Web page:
In recent years, many efforts have been made to control ecotoxicity and to assess the toxicity of many chemical and pharmaceutical compounds. Biobide is a company that contributes to the analysis of the toxic effects of substances on aquatic ecosystems. For these analyses, Biobide has developed different types of assays to analyze the ecotoxicity of chemicals on water using aquatic models such as algae (Pseudokirchneriella subcapitata), daphnia (Daphnia magna) and zebrafish (Danio rerio). These assays are crucial and provide valuable insights into the potential risks and effects on aquatic organisms and human health. Interestingly, zebrafish is a New Alternative Model which is gaining relevance due to its genetic similarity with humans, small size, easy growing and manipulation, high reliability, s well as other multiple scientific benefits and cost-effectiveness it presents. Besides, the zebrafish model is in line with the 3Rs principle (Replacement, Reduction, and Refinement) as it can be used in the embryonic stage, under six days post-fertilization.

These are the main ecotoxicity assays developed by Biobide:

Algae are extensively used as biosensor organisms for aquatic toxicity evaluation, as they represent sensitive bioindicators of water contamination and are vital in identifying potential risks to aquatic ecosystems and human health. Based on the OECD Guideline 201 and ISO standard 8692 can be developed High Content Screenings (HCS) for aquatic toxicity of chemicals. The assay measures the growth inhibition produced in the algae cultured and monitored for 72 hours, and Biobide can develop it in a miniaturized format in 96-well plates or, as the Guidelines specifically describe, following Good Laboratory Practices (GLPs).


The small planktonic crustacean Daphnia magna is extensively used to assess toxic effects on freshwater systems for the environmental risk assessment of chemical substances. This helps understand the environmental impacts of pollutants and aid in regulatory decision-making for environmental protection. Biobide offers the acute toxicity assay on daphnia as defined by the OECD Test No. 202, studying their acute immobilization. In this assay, juvenile daphnia is cultured in the presence of test compounds and monitored for 48 hours. This organism is characterized by spontaneous and continuous movements, so the immobilization of the individuals is the endpoint of the study, as in the algae assay.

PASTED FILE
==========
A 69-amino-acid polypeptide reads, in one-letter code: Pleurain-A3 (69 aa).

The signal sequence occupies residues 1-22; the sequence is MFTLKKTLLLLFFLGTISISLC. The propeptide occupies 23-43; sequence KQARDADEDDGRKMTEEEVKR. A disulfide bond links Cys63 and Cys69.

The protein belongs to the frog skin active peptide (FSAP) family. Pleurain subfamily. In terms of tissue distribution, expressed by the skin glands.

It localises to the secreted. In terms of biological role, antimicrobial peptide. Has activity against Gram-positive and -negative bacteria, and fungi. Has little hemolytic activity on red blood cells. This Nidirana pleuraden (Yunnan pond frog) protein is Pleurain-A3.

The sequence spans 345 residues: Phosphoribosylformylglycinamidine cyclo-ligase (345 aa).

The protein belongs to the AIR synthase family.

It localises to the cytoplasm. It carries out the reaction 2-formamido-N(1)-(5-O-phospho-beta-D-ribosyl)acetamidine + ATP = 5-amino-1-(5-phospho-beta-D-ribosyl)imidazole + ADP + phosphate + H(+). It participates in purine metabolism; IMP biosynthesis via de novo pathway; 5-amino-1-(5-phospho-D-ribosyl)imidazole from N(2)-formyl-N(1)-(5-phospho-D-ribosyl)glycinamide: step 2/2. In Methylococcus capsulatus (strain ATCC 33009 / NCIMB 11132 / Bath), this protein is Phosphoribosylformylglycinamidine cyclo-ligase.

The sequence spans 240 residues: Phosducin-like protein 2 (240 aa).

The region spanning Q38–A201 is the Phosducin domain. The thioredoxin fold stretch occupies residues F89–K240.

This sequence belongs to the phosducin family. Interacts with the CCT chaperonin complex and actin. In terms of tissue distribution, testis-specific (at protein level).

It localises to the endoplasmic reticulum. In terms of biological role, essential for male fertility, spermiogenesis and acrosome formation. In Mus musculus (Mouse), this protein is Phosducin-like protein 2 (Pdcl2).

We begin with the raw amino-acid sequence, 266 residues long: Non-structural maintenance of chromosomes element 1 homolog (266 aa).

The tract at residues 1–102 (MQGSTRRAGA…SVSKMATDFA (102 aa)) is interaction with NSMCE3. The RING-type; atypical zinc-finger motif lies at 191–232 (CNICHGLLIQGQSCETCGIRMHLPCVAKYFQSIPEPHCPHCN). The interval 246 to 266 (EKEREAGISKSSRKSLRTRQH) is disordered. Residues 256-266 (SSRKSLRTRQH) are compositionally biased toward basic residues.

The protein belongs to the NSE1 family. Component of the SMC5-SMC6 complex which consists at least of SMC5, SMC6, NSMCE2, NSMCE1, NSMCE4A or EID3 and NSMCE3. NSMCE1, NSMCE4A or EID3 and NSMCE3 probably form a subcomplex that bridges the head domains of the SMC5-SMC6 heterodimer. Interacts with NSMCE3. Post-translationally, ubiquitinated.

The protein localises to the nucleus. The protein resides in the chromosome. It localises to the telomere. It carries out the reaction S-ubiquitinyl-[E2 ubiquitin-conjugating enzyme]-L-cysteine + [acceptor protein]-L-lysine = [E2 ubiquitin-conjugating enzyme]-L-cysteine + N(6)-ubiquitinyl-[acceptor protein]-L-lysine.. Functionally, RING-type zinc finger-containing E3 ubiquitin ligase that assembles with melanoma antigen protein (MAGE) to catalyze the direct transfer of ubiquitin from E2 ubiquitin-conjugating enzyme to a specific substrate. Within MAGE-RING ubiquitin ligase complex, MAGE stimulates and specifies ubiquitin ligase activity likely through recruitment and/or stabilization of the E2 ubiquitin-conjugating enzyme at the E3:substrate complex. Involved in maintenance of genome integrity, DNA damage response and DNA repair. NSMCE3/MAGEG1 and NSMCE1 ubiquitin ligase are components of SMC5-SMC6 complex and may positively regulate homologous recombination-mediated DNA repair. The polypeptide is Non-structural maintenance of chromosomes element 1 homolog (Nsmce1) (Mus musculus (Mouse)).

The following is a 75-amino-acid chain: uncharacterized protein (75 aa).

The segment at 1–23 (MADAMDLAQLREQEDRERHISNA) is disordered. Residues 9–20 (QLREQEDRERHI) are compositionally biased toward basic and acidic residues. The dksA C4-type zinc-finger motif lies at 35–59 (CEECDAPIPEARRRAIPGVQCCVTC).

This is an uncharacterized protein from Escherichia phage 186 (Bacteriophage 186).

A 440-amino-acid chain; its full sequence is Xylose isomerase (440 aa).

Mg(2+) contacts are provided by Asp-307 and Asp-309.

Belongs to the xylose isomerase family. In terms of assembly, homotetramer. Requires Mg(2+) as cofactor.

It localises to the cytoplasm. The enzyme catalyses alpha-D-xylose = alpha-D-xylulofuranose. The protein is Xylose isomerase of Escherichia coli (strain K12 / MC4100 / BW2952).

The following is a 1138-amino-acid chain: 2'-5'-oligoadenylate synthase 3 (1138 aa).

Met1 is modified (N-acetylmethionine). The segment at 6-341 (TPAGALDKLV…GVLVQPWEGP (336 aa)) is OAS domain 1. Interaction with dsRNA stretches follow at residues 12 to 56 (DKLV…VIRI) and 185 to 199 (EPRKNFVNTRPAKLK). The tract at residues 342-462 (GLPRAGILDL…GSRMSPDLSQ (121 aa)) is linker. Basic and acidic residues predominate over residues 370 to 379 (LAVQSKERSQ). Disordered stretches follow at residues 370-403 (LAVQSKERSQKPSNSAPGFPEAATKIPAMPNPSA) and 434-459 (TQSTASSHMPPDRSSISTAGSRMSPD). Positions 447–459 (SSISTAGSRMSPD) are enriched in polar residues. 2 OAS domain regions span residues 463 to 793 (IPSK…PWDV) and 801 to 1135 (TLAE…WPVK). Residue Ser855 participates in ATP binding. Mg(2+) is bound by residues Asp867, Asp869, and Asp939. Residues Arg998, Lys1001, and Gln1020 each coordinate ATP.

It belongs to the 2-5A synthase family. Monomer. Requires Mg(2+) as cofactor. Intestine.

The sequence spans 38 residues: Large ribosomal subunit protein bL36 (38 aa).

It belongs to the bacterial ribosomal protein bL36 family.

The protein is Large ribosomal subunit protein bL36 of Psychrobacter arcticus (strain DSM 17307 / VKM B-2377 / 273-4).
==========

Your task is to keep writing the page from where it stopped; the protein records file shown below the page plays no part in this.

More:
Zebrafish embryos provide highly relevant development and physiological responses to toxic substances as their transparency allows the observation of malformations, mortality, or behavioral alteration directly. Biobide’Acutetox Assay is done in an HCS format, based on the OECD 236 Guideline. Zebrafish embryos are treated with test compounds in 24-well plates and monitored for 96 hours, where cranioencephalic abnormalities, hearth formation, number of somites, and tail formation are described and compared with appropriate controls.


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Implications and Solutions

Ecotoxicity findings are critical for water resource management and environmental conservation as they inform the identification of harmful compounds, assess their impact on aquatic ecosystems, and guide the development of effective pollution control measurements to safeguard water quality and biodiversity.

Regulatory measures are imperative to control the release of ecotoxic substances into the environment as they help prevent or minimize the adverse effects on ecosystems and human health. These measures ensure proper handling, storage, and disposal of hazardous substances, establish limits for pollutant emissions, enforce compliance with environmental standards, and encourage developing and using safer alternatives, safeguarding the environment and promoting sustainable practices.

Minimizing the impact of medicinal and chemical compounds on water quality requires a multi-faceted approach. First and foremost, companies should prioritize developing and using environmentally friendly compounds and production processes. Green chemistry practices for using safer solvents, and reducing or eliminating hazardous substances, can significantly reduce the potential ecotoxicological effects of compounds. Additionally, exploring NAMs, such as in silico models or zebrafish assays, can help reduce the reliance on animal testing and minimize the release of compounds into the environment.


In conclusion, protecting water quality is vital for the environment, and the research and development of drugs and chemical compounds must be conducted carefully. Through ecotoxicity assessments, we can gain valuable insights into the potential risks and take proactive measures to mitigate their impact. By conducting further research, embracing responsible practices, and implementing regulatory efforts, we can safeguard water quality, preserve aquatic ecosystems, and ensure a sustainable future. The significance of ecotoxicity assessments using bioindicators such as algae, daphnia, and zebrafish will help understand the ecological risks.

Biobide offers reliable HCS ecotoxicity assays, including Algae Growth-Inhibition Assay, Daphnia Acute Immobilization Assay, and Acutetox Assay (based on zebrafish embryos) that allow a complete, fast, reliable, and cost-effective manner of assessing ecotoxicity of drugs or chemical compounds.

By recognizing the implications of ecotoxicity findings, implementing regulatory measures, and adopting strategies to minimize the impact of medicinal and chemical compounds, we can safeguard water quality, protect aquatic ecosystems, and contribute to conserving our environment for future generations.